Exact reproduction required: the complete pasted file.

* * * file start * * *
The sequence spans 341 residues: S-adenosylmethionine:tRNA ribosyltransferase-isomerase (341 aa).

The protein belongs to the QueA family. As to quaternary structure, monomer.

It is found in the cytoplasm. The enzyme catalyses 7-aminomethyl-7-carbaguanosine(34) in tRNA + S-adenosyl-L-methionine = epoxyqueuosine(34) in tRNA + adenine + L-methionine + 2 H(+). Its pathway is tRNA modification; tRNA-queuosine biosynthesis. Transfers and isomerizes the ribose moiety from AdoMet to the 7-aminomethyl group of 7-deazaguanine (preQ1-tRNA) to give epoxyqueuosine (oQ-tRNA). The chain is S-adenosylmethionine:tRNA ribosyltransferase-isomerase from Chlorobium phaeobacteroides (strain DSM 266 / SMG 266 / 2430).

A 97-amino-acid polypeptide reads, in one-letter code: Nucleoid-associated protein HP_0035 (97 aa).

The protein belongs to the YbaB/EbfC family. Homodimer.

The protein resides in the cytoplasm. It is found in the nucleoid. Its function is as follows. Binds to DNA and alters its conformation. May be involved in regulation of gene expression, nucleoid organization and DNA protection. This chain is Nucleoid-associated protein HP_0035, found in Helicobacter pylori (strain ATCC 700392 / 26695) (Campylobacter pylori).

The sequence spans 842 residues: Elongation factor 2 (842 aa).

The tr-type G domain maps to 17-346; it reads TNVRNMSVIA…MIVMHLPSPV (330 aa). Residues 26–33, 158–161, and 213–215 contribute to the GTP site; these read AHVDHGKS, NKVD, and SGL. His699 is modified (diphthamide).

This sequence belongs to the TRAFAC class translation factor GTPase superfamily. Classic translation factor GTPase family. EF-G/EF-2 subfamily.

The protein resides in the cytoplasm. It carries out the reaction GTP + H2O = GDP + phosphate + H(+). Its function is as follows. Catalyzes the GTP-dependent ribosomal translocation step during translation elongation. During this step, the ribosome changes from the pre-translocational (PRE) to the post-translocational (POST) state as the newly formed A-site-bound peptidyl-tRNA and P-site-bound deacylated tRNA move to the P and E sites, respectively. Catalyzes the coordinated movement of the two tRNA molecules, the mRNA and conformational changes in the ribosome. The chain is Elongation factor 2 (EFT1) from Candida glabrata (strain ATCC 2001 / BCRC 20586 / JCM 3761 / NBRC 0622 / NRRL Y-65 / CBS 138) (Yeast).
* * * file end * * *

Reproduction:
The sequence spans 341 residues: S-adenosylmethionine:tRNA ribosyltransferase-isomerase (341 aa).

The protein belongs to the QueA family. As to quaternary structure, monomer.

It is found in the cytoplasm. The enzyme catalyses 7-aminomethyl-7-carbaguanosine(34) in tRNA + S-adenosyl-L-methionine = epoxyqueuosine(34) in tRNA + adenine + L-methionine + 2 H(+). Its pathway is tRNA modification; tRNA-queuosine biosynthesis. Transfers and isomerizes the ribose moiety from AdoMet to the 7-aminomethyl group of 7-deazaguanine (preQ1-tRNA) to give epoxyqueuosine (oQ-tRNA). The chain is S-adenosylmethionine:tRNA ribosyltransferase-isomerase from Chlorobium phaeobacteroides (strain DSM 266 / SMG 266 / 2430).

A 97-amino-acid polypeptide reads, in one-letter code: Nucleoid-associated protein HP_0035 (97 aa).

The protein belongs to the YbaB/EbfC family. Homodimer.

The protein resides in the cytoplasm. It is found in the nucleoid. Its function is as follows. Binds to DNA and alters its conformation. May be involved in regulation of gene expression, nucleoid organization and DNA protection. This chain is Nucleoid-associated protein HP_0035, found in Helicobacter pylori (strain ATCC 700392 / 26695) (Campylobacter pylori).

The sequence spans 842 residues: Elongation factor 2 (842 aa).

The tr-type G domain maps to 17-346; it reads TNVRNMSVIA…MIVMHLPSPV (330 aa). Residues 26–33, 158–161, and 213–215 contribute to the GTP site; these read AHVDHGKS, NKVD, and SGL. His699 is modified (diphthamide).

This sequence belongs to the TRAFAC class translation factor GTPase superfamily. Classic translation factor GTPase family. EF-G/EF-2 subfamily.

The protein resides in the cytoplasm. It carries out the reaction GTP + H2O = GDP + phosphate + H(+). Its function is as follows. Catalyzes the GTP-dependent ribosomal translocation step during translation elongation. During this step, the ribosome changes from the pre-translocational (PRE) to the post-translocational (POST) state as the newly formed A-site-bound peptidyl-tRNA and P-site-bound deacylated tRNA move to the P and E sites, respectively. Catalyzes the coordinated movement of the two tRNA molecules, the mRNA and conformational changes in the ribosome. The chain is Elongation factor 2 (EFT1) from Candida glabrata (strain ATCC 2001 / BCRC 20586 / JCM 3761 / NBRC 0622 / NRRL Y-65 / CBS 138) (Yeast).